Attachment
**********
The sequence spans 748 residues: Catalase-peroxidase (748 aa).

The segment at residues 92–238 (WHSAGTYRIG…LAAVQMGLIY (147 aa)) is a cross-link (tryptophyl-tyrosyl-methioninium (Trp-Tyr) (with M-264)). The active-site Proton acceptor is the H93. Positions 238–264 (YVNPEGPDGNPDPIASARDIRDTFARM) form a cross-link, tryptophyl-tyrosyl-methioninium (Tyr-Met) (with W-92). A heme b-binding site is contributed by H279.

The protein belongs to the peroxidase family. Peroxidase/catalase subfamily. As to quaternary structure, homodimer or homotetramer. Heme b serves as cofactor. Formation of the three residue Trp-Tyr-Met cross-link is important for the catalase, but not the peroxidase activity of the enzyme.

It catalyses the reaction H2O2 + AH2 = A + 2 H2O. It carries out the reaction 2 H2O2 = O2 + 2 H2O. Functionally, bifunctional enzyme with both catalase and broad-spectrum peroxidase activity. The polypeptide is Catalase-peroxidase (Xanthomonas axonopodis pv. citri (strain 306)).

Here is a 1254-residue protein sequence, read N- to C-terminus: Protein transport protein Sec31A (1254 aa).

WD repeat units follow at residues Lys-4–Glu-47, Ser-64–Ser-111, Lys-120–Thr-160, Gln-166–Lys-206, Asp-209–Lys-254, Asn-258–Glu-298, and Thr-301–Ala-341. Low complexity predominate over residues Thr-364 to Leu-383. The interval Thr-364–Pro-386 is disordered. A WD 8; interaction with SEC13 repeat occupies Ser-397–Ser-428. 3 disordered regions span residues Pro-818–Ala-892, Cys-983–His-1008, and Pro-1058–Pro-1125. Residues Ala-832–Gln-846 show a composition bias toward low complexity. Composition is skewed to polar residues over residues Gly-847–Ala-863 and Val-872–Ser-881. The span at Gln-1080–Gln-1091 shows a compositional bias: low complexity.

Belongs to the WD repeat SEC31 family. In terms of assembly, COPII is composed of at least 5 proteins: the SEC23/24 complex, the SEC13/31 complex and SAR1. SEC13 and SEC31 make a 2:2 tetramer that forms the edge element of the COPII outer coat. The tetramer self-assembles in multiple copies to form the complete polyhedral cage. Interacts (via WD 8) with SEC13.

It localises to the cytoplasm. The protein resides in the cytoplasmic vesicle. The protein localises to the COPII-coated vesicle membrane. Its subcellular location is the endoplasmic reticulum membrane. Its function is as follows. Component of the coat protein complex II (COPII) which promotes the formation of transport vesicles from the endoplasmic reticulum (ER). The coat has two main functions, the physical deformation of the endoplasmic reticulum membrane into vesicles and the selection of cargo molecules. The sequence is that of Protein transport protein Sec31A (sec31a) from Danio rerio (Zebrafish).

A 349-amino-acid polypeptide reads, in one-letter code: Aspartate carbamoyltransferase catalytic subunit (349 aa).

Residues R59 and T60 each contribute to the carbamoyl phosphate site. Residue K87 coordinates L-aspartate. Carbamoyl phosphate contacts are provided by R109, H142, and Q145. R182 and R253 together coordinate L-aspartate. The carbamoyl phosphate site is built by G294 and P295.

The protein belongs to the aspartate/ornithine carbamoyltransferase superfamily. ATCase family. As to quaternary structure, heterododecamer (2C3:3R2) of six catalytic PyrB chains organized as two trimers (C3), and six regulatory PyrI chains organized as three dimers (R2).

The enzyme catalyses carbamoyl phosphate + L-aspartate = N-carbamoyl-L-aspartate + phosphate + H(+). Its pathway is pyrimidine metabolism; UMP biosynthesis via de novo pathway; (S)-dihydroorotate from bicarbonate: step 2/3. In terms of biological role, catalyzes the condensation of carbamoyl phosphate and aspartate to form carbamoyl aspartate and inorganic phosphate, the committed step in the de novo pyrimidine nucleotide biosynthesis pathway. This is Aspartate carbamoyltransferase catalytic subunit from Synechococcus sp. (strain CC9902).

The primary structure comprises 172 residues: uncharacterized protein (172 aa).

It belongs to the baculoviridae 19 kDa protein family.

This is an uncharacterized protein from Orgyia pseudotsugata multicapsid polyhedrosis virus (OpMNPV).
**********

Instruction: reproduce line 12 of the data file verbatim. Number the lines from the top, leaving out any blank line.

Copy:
The enzyme catalyses carbamoyl phosphate + L-aspartate = N-carbamoyl-L-aspartate + phosphate + H(+). Its pathway is pyrimidine metabolism; UMP biosynthesis via de novo pathway; (S)-dihydroorotate from bicarbonate: step 2/3. In terms of biological role, catalyzes the condensation of carbamoyl phosphate and aspartate to form carbamoyl aspartate and inorganic phosphate, the committed step in the de novo pyrimidine nucleotide biosynthesis pathway. This is Aspartate carbamoyltransferase catalytic subunit from Synechococcus sp. (strain CC9902).